Note: This post has been queued for 4.16 (as of 4.14).
So, we begin.
Continuing with the Future Thoughts series, may I present: Part 02: Illustration! The final part will, of course, be Creative Writing (and will probably be the longest of the three). However, I think this is going to be a fun one, no doubt~
(Also, thanks, Preethi, for the neat questions from your previous comment. I’ll be answering those here as well!)
Now, lets start with the most basic of questions
despite the fact that this question is also the headlining title of this entry.
Anime and manga have always been an interest for me. For those that do not know (although I’d be just slightly surprised), manga is the Japanese word for “comic”, and is usually used here in the Western world to refer to Japanese “comics”. Manga has been a part of Japan’s art history for many, many years, although today’s art styles have completely changed in comparison to historical art.
Anime, on the other hand, is the word for “animation”, and is typically used here to refer to a style of animation originating from Japan, similar to cartoons here in the West.
Note: Anime and manga are both in singular and plural form. Please do not say “I’m going to watch a bunch of animes and read a lot of mangas”. Not only is that grammatically incorrect in Japanese (and now English, since these are accepted words in the Merriam-Webster English dictionary), you just sound strange saying it. (Although it doesn’t hurt to poke fun about it every once in a while!)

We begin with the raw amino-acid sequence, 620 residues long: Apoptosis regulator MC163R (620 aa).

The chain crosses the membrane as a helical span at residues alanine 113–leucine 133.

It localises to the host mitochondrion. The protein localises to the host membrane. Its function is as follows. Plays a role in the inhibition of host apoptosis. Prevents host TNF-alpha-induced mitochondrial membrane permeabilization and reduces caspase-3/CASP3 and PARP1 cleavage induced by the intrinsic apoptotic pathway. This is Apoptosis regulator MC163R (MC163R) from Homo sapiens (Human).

Simply put, manga = japanese comics, and anime = japanese animation.
I’ve been into manga and anime for just about as long as I can remember (in which I will explain how later in this post). At this point, I’m not sure how much anime I’ve watched. It’s a bit ridiculous, haha. Yet manga and anime have always been a part of how I draw. The manga art style is a style that I appreciate, and I’ve spent so much time drawing in that style on my own that it’s hard to break the habit. While Western cartooning styles have also interested me, I just don’t have enough practice in that field to be able to put out an entire project based around it.
How did I get into manga in the first place?